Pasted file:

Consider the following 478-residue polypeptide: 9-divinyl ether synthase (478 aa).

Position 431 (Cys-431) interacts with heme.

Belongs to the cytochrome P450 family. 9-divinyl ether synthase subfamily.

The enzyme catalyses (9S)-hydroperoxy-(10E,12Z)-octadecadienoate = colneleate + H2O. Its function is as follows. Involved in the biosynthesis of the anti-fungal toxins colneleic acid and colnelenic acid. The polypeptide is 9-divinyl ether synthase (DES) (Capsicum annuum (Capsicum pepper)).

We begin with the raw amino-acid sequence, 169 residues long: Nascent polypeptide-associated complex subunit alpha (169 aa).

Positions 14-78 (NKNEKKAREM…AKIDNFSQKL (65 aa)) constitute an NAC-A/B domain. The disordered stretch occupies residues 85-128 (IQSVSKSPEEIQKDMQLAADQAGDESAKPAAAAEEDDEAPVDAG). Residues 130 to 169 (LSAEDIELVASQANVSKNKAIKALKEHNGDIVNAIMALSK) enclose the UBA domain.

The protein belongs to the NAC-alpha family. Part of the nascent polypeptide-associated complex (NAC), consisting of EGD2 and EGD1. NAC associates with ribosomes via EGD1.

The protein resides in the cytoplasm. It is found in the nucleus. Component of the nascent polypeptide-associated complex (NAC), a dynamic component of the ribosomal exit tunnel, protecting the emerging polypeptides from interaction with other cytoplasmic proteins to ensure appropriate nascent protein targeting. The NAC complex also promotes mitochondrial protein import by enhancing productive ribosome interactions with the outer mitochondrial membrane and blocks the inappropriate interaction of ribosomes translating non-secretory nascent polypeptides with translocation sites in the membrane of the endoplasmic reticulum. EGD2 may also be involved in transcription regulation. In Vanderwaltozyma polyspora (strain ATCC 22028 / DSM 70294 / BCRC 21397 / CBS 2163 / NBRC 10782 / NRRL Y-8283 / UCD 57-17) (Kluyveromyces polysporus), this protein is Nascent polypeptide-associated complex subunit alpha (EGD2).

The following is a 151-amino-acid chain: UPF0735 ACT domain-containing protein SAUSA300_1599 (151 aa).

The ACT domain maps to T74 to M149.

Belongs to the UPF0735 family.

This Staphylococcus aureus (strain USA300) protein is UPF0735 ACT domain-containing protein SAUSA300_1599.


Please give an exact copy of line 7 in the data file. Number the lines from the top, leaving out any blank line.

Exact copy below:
The protein belongs to the NAC-alpha family. Part of the nascent polypeptide-associated complex (NAC), consisting of EGD2 and EGD1. NAC associates with ribosomes via EGD1.